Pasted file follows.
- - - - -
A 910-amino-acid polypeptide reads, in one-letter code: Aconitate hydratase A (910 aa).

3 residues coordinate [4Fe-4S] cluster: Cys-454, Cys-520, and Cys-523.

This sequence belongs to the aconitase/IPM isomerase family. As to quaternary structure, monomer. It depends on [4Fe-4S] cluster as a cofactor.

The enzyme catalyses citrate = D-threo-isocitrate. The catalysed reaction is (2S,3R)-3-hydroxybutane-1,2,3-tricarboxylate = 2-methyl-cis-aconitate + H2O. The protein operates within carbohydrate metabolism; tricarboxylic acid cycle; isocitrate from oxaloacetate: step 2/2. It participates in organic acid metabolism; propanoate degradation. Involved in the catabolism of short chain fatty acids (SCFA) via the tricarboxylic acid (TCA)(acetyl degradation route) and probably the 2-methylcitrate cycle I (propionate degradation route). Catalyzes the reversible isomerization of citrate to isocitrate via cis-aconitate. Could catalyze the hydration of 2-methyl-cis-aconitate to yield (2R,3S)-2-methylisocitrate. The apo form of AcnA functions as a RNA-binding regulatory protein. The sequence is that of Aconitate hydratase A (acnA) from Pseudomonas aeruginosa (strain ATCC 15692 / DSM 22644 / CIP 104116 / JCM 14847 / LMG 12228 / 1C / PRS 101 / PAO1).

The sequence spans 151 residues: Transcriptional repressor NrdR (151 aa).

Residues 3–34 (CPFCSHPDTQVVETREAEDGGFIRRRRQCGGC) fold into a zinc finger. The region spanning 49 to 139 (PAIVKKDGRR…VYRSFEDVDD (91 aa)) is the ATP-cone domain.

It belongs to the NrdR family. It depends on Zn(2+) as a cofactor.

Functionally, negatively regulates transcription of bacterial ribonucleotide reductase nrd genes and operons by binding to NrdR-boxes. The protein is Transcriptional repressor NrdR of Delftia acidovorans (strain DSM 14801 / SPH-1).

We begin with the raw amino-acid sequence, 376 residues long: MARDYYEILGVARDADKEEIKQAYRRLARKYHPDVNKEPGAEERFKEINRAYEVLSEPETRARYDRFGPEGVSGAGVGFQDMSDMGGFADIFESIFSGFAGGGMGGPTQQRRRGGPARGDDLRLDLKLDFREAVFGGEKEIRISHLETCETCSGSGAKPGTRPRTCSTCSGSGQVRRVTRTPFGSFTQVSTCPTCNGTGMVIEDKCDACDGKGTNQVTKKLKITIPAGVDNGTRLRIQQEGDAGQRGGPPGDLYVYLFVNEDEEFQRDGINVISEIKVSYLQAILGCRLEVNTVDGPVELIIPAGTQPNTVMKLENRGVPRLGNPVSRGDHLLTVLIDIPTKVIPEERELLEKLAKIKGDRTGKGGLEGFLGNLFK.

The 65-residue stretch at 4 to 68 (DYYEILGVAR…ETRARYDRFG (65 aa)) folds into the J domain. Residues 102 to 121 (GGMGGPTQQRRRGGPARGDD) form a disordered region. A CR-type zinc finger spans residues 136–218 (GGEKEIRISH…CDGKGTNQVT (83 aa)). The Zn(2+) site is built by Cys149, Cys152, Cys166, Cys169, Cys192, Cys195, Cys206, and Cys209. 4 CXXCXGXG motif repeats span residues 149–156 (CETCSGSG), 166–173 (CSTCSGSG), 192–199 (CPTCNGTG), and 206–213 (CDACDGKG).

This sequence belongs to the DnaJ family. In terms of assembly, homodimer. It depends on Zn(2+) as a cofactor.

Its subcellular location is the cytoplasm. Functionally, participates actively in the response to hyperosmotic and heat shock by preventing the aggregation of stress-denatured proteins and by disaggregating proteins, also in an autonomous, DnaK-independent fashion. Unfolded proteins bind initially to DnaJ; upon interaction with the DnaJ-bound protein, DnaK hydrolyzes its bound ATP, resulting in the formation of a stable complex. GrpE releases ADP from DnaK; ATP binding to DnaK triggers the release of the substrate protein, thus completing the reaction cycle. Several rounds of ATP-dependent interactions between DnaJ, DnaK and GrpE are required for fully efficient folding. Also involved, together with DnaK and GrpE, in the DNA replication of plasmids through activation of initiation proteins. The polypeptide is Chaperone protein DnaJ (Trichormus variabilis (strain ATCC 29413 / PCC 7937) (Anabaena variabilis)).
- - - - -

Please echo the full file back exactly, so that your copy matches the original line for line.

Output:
A 910-amino-acid polypeptide reads, in one-letter code: Aconitate hydratase A (910 aa).

3 residues coordinate [4Fe-4S] cluster: Cys-454, Cys-520, and Cys-523.

This sequence belongs to the aconitase/IPM isomerase family. As to quaternary structure, monomer. It depends on [4Fe-4S] cluster as a cofactor.

The enzyme catalyses citrate = D-threo-isocitrate. The catalysed reaction is (2S,3R)-3-hydroxybutane-1,2,3-tricarboxylate = 2-methyl-cis-aconitate + H2O. The protein operates within carbohydrate metabolism; tricarboxylic acid cycle; isocitrate from oxaloacetate: step 2/2. It participates in organic acid metabolism; propanoate degradation. Involved in the catabolism of short chain fatty acids (SCFA) via the tricarboxylic acid (TCA)(acetyl degradation route) and probably the 2-methylcitrate cycle I (propionate degradation route). Catalyzes the reversible isomerization of citrate to isocitrate via cis-aconitate. Could catalyze the hydration of 2-methyl-cis-aconitate to yield (2R,3S)-2-methylisocitrate. The apo form of AcnA functions as a RNA-binding regulatory protein. The sequence is that of Aconitate hydratase A (acnA) from Pseudomonas aeruginosa (strain ATCC 15692 / DSM 22644 / CIP 104116 / JCM 14847 / LMG 12228 / 1C / PRS 101 / PAO1).

The sequence spans 151 residues: Transcriptional repressor NrdR (151 aa).

Residues 3–34 (CPFCSHPDTQVVETREAEDGGFIRRRRQCGGC) fold into a zinc finger. The region spanning 49 to 139 (PAIVKKDGRR…VYRSFEDVDD (91 aa)) is the ATP-cone domain.

It belongs to the NrdR family. It depends on Zn(2+) as a cofactor.

Functionally, negatively regulates transcription of bacterial ribonucleotide reductase nrd genes and operons by binding to NrdR-boxes. The protein is Transcriptional repressor NrdR of Delftia acidovorans (strain DSM 14801 / SPH-1).

We begin with the raw amino-acid sequence, 376 residues long: MARDYYEILGVARDADKEEIKQAYRRLARKYHPDVNKEPGAEERFKEINRAYEVLSEPETRARYDRFGPEGVSGAGVGFQDMSDMGGFADIFESIFSGFAGGGMGGPTQQRRRGGPARGDDLRLDLKLDFREAVFGGEKEIRISHLETCETCSGSGAKPGTRPRTCSTCSGSGQVRRVTRTPFGSFTQVSTCPTCNGTGMVIEDKCDACDGKGTNQVTKKLKITIPAGVDNGTRLRIQQEGDAGQRGGPPGDLYVYLFVNEDEEFQRDGINVISEIKVSYLQAILGCRLEVNTVDGPVELIIPAGTQPNTVMKLENRGVPRLGNPVSRGDHLLTVLIDIPTKVIPEERELLEKLAKIKGDRTGKGGLEGFLGNLFK.

The 65-residue stretch at 4 to 68 (DYYEILGVAR…ETRARYDRFG (65 aa)) folds into the J domain. Residues 102 to 121 (GGMGGPTQQRRRGGPARGDD) form a disordered region. A CR-type zinc finger spans residues 136–218 (GGEKEIRISH…CDGKGTNQVT (83 aa)). The Zn(2+) site is built by Cys149, Cys152, Cys166, Cys169, Cys192, Cys195, Cys206, and Cys209. 4 CXXCXGXG motif repeats span residues 149–156 (CETCSGSG), 166–173 (CSTCSGSG), 192–199 (CPTCNGTG), and 206–213 (CDACDGKG).

This sequence belongs to the DnaJ family. In terms of assembly, homodimer. It depends on Zn(2+) as a cofactor.

Its subcellular location is the cytoplasm. Functionally, participates actively in the response to hyperosmotic and heat shock by preventing the aggregation of stress-denatured proteins and by disaggregating proteins, also in an autonomous, DnaK-independent fashion. Unfolded proteins bind initially to DnaJ; upon interaction with the DnaJ-bound protein, DnaK hydrolyzes its bound ATP, resulting in the formation of a stable complex. GrpE releases ADP from DnaK; ATP binding to DnaK triggers the release of the substrate protein, thus completing the reaction cycle. Several rounds of ATP-dependent interactions between DnaJ, DnaK and GrpE are required for fully efficient folding. Also involved, together with DnaK and GrpE, in the DNA replication of plasmids through activation of initiation proteins. The polypeptide is Chaperone protein DnaJ (Trichormus variabilis (strain ATCC 29413 / PCC 7937) (Anabaena variabilis)).